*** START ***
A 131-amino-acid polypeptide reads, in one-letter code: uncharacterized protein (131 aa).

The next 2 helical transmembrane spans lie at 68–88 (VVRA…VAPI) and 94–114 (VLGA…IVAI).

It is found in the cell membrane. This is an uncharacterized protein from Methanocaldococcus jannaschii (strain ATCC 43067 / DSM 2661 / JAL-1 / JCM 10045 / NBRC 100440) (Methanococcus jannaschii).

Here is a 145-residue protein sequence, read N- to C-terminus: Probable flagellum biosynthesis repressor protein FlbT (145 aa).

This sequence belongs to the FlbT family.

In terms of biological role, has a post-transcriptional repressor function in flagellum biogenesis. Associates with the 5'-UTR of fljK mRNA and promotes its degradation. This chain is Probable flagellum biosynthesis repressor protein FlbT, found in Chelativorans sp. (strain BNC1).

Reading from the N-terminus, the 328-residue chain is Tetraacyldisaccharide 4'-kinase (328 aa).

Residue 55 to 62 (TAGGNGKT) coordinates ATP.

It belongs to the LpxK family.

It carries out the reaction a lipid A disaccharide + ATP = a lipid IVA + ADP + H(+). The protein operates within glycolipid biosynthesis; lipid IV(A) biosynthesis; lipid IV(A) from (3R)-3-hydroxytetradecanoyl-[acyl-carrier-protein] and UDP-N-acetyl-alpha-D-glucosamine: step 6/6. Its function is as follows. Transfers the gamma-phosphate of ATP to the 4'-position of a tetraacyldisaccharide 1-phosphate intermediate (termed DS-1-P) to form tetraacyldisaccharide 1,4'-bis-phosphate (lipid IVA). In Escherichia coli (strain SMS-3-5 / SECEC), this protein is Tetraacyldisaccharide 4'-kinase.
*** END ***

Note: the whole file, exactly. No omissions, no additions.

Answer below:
A 131-amino-acid polypeptide reads, in one-letter code: uncharacterized protein (131 aa).

The next 2 helical transmembrane spans lie at 68–88 (VVRA…VAPI) and 94–114 (VLGA…IVAI).

It is found in the cell membrane. This is an uncharacterized protein from Methanocaldococcus jannaschii (strain ATCC 43067 / DSM 2661 / JAL-1 / JCM 10045 / NBRC 100440) (Methanococcus jannaschii).

Here is a 145-residue protein sequence, read N- to C-terminus: Probable flagellum biosynthesis repressor protein FlbT (145 aa).

This sequence belongs to the FlbT family.

In terms of biological role, has a post-transcriptional repressor function in flagellum biogenesis. Associates with the 5'-UTR of fljK mRNA and promotes its degradation. This chain is Probable flagellum biosynthesis repressor protein FlbT, found in Chelativorans sp. (strain BNC1).

Reading from the N-terminus, the 328-residue chain is Tetraacyldisaccharide 4'-kinase (328 aa).

Residue 55 to 62 (TAGGNGKT) coordinates ATP.

It belongs to the LpxK family.

It carries out the reaction a lipid A disaccharide + ATP = a lipid IVA + ADP + H(+). The protein operates within glycolipid biosynthesis; lipid IV(A) biosynthesis; lipid IV(A) from (3R)-3-hydroxytetradecanoyl-[acyl-carrier-protein] and UDP-N-acetyl-alpha-D-glucosamine: step 6/6. Its function is as follows. Transfers the gamma-phosphate of ATP to the 4'-position of a tetraacyldisaccharide 1-phosphate intermediate (termed DS-1-P) to form tetraacyldisaccharide 1,4'-bis-phosphate (lipid IVA). In Escherichia coli (strain SMS-3-5 / SECEC), this protein is Tetraacyldisaccharide 4'-kinase.